The story of our church began around 1705, as a colonial outpost of the Church of England; what is now known as the Episcopal Church in the United States was formed only after the Revolutionary War. Christ Church has functioned in five successive buildings over its long history, beginning with a Town House which doubled as a house of worship. Next came a purpose-built church (1750); after its collapse and demolition, a remnant of the congregation worshiped in Oyster Bay Academy (1802) which later became the Rectory. A new church was constructed in 1844, but it had to be demolished and replaced in 1878. In time, the 1878 church was extensively remodeled, enlarged, and encased in stone (1925) to give us the beautiful structure we have today. The most famous parishioner of Christ Church was President Theodore Roosevelt, whose funeral took place here on January 8, 1919. Members of the Roosevelt family are memorialized in carved wall plaques in the church, and the President’s pew, lovingly retained, is marked with an American flag. Christ Church is one of only a small number of churches in the United States with a history of 300 years. Among its early clergy was the Rev. Samuel Seabury (serving from 1742-1764), whose son, also called Samuel Seabury, was to become the first Bishop of the Episcopal Church in 1784 when he was consecrated Bishop of Connecticut by three bishops of the Scottish Episcopal Church in Aberdeen, Scotland. In 2018, Christ Church was listed on the National Register of Historic Places.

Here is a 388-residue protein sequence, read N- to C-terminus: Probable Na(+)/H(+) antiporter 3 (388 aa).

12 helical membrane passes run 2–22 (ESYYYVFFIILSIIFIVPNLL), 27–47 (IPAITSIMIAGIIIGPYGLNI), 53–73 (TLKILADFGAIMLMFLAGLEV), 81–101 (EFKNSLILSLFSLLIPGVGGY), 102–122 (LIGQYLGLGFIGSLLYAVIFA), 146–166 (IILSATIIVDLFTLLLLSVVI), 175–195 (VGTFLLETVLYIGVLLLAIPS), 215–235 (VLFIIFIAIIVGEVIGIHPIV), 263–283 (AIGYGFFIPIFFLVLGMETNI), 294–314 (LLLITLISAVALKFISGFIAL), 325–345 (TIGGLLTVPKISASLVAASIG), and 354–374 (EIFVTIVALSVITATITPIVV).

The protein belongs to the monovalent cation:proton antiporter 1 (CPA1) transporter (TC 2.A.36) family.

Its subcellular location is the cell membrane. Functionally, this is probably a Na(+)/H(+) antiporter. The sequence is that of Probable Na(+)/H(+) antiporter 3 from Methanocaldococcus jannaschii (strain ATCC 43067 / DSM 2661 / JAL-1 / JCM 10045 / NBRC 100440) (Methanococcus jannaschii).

To read more about the history of Christ Church, please click here.
For another video of TR's funeral, please click here
Please see below for historical pictures of Christ Church.